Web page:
Q & A with former athlete Alan George

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By The Staff

Alan George is a 2001 graduate of Marion County High School. He is currently the assistant sports information director at the University of Notre Dame.   What sports did you play while you were at MCHS? What positions?

I caught passes from Scott Higdon and sacked quarterbacks with David Knopp as a four-year member of the football team. It was also my pleasure to watch Marlis Scott school opponents on the hardwood night after night from the best seat in the house - right next to Danny Marks and Josh McKay. They even let me play in a few games.

Which sport did you prefer?

Sometimes I wish Coach Chad Spalding had talked me into playing high school baseball. Chewing gum, spitting seeds and tossing the rock around is right up my alley. But for a guy with a figure unsuited for pinstripes who can't hit a curveball, I did Coach Spalding a favor and stuck to sports at which I was at least decent.

Besides, by the time basketball season ended I was usually worried about nothing more than making good grades and being home before curfew. 

So, in short, football was my sport of preference.   What have you been doing post graduation?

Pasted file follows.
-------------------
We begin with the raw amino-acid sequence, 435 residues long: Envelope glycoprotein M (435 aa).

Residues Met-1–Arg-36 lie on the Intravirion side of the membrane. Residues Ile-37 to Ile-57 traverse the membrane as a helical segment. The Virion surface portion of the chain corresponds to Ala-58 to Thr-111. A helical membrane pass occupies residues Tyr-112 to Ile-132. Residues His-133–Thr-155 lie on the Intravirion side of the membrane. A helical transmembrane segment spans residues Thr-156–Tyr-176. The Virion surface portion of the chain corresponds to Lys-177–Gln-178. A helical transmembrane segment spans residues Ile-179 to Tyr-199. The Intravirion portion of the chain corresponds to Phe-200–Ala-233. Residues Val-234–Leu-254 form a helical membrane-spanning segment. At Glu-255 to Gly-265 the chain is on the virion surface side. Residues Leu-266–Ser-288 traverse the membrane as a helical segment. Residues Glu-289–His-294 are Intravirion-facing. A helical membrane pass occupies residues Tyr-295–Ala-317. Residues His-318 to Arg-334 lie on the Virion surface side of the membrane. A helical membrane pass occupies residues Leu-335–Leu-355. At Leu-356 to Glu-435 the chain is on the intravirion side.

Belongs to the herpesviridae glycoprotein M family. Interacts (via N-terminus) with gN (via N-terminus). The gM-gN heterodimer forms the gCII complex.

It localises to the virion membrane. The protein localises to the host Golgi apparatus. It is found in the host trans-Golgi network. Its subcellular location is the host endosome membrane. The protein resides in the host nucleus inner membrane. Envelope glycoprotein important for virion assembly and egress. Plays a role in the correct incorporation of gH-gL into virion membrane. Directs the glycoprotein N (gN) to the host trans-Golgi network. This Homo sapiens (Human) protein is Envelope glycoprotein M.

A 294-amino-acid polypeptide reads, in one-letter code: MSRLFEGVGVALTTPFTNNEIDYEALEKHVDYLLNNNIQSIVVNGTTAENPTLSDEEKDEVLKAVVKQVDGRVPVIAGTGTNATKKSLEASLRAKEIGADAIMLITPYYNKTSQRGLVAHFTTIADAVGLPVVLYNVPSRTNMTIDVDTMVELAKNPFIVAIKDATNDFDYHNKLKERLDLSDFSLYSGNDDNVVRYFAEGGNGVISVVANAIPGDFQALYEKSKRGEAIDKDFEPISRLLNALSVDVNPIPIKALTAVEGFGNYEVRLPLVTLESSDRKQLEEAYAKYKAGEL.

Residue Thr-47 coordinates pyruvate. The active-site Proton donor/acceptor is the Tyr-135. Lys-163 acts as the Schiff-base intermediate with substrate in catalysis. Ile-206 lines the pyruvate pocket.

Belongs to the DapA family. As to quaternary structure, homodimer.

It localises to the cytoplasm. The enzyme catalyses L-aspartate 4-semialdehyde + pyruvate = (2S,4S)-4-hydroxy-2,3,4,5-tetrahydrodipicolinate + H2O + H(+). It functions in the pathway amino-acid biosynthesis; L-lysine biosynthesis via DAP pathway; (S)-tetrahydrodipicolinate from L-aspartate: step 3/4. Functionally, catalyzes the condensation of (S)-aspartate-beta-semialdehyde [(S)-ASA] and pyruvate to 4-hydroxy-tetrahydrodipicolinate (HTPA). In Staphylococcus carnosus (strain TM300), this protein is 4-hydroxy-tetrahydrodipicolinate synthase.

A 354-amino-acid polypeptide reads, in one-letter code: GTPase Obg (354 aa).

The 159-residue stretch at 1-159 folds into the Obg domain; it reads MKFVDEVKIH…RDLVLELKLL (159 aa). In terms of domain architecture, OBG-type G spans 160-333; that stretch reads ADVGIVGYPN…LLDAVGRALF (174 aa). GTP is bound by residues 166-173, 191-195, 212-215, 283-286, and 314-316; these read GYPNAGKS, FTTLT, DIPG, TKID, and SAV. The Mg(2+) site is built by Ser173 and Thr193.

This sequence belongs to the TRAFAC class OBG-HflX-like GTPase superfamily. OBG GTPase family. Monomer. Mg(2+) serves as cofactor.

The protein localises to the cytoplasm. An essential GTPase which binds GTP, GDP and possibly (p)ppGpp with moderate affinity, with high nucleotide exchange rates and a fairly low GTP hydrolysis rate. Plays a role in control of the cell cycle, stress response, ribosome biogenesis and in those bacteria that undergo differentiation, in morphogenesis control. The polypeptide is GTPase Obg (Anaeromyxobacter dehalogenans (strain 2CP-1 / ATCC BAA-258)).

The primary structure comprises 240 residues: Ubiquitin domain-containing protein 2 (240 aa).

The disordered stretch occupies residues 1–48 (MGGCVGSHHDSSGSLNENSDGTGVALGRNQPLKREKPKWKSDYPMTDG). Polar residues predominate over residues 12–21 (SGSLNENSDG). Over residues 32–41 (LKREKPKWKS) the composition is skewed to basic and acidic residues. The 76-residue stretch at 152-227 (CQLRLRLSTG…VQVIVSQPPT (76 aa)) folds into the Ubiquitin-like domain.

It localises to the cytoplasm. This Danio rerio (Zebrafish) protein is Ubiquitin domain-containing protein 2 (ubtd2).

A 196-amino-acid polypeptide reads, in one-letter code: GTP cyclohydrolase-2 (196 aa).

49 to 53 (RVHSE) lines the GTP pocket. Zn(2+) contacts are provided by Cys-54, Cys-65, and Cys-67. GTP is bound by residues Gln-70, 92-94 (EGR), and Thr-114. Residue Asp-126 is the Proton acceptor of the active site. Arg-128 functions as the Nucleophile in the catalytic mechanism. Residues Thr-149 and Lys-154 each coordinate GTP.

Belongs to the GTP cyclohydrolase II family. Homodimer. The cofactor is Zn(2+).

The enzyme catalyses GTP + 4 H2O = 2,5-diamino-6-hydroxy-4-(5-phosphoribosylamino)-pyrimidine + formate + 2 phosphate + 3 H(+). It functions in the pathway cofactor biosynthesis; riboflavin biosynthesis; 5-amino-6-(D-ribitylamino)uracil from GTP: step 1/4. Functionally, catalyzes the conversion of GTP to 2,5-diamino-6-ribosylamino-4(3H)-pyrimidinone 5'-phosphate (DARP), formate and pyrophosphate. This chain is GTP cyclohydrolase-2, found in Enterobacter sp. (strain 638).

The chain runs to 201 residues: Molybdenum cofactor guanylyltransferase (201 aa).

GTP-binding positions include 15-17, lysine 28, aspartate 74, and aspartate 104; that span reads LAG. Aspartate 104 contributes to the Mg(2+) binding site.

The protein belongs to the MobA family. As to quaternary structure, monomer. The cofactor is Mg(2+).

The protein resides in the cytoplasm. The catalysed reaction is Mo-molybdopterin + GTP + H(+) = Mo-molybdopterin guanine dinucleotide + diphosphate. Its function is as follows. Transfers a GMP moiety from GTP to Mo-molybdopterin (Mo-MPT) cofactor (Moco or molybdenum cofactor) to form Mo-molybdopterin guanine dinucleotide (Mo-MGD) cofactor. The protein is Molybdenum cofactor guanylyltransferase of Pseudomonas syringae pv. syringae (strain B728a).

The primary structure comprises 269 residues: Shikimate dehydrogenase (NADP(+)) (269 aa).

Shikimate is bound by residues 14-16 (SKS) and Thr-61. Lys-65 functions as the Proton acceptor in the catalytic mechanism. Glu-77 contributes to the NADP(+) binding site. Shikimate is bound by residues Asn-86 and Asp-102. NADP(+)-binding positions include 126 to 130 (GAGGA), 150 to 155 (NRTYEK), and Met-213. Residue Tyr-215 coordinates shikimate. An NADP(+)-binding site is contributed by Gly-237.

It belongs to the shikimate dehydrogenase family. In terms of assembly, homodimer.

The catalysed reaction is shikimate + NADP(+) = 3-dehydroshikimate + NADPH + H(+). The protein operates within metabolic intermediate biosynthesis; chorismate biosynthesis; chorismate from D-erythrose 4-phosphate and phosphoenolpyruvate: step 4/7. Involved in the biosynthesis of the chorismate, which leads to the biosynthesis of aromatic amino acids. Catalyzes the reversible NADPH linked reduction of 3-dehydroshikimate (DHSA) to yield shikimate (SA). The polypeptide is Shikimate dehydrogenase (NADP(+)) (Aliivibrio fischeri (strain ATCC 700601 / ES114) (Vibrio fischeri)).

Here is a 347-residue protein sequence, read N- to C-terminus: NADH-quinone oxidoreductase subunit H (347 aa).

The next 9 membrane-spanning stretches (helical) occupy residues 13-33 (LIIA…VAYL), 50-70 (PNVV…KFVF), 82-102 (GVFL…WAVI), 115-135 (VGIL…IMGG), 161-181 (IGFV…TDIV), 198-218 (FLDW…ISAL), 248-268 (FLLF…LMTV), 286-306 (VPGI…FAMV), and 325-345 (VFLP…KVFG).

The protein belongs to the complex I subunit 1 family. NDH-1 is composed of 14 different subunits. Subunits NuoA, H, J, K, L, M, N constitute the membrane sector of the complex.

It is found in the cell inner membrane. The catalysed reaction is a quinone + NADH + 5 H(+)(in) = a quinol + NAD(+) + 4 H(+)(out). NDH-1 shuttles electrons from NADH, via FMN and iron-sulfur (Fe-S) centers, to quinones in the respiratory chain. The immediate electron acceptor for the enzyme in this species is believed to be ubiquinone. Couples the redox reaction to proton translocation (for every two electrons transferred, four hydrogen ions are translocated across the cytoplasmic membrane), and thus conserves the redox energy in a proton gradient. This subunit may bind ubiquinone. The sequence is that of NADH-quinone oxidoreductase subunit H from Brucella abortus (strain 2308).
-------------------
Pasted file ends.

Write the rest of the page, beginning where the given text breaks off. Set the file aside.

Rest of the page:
A coach from Centre College called me one day and said they needed one more person for their football team. Having the opportunity to play for a storied program that claimed the mythical 1919 national championship was too good to pass. Football opened the door for me to attend a great school and receive an unparalleled education.

After four years of the institution's finest mediocrity they gave me a diploma (perhaps more out of sympathy than necessity). I spent the next summer working as an operations intern for the Lexington Legends. That Centre education paid off, as I perfected the art of standing on a busy street corner in a hot dog costume for one of the hottest Kentucky summers on record. 

The sports information director at Western Kentucky was in town and saw me on the corner. He must have felt sorry for me and asked if I'd like to work for him. I said yes, packed my air mattress and toothbrush, thanked my cousin for letting me sleep on his dining room floor for the last three months, and moved to Bowling Green. 

For the following two years I was a graduate assistant in the WKU athletic media relations office. This entailed sitting courtside at basketball games while typing a handful of notes, keeping stats at softball games with an unlimited supply of ballpark food, and attending the occasional class. As a reward for eating nine hot dogs during a nine-inning Hilltopper baseball game, they gave me a master's degree in sport administration.

A few weeks later, two friends from Mexico flew up for a visit. We bought three cars and decided to each drive back to Mexico. On the way down, I got a call from the sports information director at Notre Dame. She had heard about my nine-inning hot dog performance and asked if I'd like to work for their office. I said yes, continued the five-day drive to Cancun, took a shower and flew to Kentucky. Two days later I was living in South Bend.

I guess you can say that hot dogs got me to where I am today. 

What have some of your biggest accomplishments been on the field since you moved on from MCHS?